Although screening, brief intervention, and referral to treatment (SBIRT) approaches are effective in reducing alcohol misuse and its associated risk-taking behaviors and negative consequences, there is little research demonstrating the effectiveness of SBIRT for illicit and/or prescription drug misuse. Misusers of illicit and/or prescription drugs frequently seek medical care in emergency departments (EDs), particularly for reasons related to their misuse. As a result, the ED is well suited as a site to conduct an analysis of the effectiveness of SBIRT for this population. The Brief Intervention for Drug Misuse for the Emergency Department (BIDMED) study is a randomized, controlled, trial that will include adult ED patients at a large, academic, trauma center (Rhode Island Hospital) and a community hospital (The Miriam Hospital) who have a subcritical illness or injury and whose screening indicates illicit and/or prescription drug misuse. BIDMED participants will be randomized to receive screening only (SO) or brief intervention (BI) with appropriate referral to treatment. Participants will complete a battery of blinded baseline assessments using standardized instruments as well as adapted instruments specific to the aims of this study. All participants will undergo blinded follow-up assessments at three, six, and twelve months post-randomization. The primary hypotheses addressed in the BIDMED study are that, compared to participants in the SO arm, participants in the BI arm will show a significantly greater reduction in: (1) drug misuse within the prior 30 days at three months post-randomization, (2) behaviors associated with drug misuse at six months post-randomization;and (3) negative physical health, psychosocial health, and socioeconomic consequences at twelve months post-randomization. As a secondary aim, the impact of BI compared to SO will be assessed on participants contacting, enrolling in, and completing a drug treatment program. In addition, the impact of BI compared to SO on increasing uptake of HIV and hepatitis B/C screening will be measured. A mechanisms of change model that addresses the expected mediators and moderators of change to explain the effects of SBIRT in this setting will also be developed and tested. Further, the epidemiology of illicit and/or prescription drug misuse will be assessed in a random sample of ED patients.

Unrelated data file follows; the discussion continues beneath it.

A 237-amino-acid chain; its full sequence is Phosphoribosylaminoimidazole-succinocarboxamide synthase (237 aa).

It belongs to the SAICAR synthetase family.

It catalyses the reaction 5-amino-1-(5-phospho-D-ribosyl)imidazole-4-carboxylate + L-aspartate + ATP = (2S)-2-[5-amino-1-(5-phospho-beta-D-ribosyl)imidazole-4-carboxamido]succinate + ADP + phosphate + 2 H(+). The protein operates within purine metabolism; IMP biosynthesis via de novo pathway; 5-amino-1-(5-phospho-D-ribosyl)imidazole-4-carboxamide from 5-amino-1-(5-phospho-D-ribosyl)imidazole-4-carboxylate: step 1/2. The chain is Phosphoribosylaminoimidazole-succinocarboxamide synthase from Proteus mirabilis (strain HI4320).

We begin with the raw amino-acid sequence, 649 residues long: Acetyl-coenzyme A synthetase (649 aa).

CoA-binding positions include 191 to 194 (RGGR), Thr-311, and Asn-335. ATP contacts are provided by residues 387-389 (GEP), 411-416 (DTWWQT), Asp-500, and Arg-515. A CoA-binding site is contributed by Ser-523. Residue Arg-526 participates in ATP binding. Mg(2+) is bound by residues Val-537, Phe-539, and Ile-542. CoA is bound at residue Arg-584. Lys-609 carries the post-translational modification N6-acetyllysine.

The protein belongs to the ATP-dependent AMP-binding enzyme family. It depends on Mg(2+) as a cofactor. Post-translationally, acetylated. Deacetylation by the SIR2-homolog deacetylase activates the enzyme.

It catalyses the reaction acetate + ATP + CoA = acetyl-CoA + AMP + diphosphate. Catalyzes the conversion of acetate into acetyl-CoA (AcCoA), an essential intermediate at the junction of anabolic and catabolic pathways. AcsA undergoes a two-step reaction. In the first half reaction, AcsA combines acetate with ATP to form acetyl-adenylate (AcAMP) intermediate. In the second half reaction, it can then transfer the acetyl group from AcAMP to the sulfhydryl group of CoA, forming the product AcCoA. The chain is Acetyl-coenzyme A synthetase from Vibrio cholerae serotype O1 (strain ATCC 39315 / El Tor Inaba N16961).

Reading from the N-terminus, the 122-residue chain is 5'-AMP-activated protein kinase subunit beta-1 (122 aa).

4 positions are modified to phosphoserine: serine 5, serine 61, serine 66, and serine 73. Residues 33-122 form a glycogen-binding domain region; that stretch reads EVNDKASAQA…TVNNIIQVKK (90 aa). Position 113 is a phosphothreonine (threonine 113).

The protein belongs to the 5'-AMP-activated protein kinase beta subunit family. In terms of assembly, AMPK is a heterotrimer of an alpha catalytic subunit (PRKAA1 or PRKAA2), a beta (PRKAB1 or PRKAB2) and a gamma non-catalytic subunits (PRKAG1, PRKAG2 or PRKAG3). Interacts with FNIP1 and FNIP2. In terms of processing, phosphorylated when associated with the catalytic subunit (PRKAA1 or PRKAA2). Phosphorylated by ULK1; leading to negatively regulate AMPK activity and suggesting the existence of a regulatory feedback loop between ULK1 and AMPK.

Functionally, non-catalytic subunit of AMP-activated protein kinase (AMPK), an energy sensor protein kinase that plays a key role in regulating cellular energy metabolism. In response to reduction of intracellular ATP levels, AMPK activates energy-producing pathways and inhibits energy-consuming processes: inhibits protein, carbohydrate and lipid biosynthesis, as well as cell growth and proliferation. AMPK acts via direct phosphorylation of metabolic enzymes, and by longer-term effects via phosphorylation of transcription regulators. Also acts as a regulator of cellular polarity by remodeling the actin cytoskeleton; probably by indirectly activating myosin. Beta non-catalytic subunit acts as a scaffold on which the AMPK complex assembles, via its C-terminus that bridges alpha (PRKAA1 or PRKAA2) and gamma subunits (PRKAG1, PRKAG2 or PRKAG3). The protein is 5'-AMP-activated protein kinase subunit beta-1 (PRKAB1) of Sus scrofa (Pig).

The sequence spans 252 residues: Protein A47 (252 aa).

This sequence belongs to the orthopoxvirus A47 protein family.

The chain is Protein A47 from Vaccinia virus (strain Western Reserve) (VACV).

Given the intersection of emergency medical care and drug misuse, the ED could serve as a significant contributor in reducing the public health problem of drug misuse if SBIRT is shown to be effective for this population. SBIRT in the ED for drug misuse has the potential for reaching people during a teachable moment during an ED visit that might be related to drug misuse.
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|Merchant, Roland C; Baird, Janette R; Liu, Tao et al. (2014) HCV among The Miriam Hospital and Rhode Island Hospital Adult ED Patients. R I Med J (2013) 97:35-9|
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|Trillo, Alexis D; Merchant, Roland C; Baird, Janette R et al. (2012) Sex differences in alcohol misuse and estimated blood alcohol concentrations among emergency department patients: implications for brief interventions. Acad Emerg Med 19:924-33|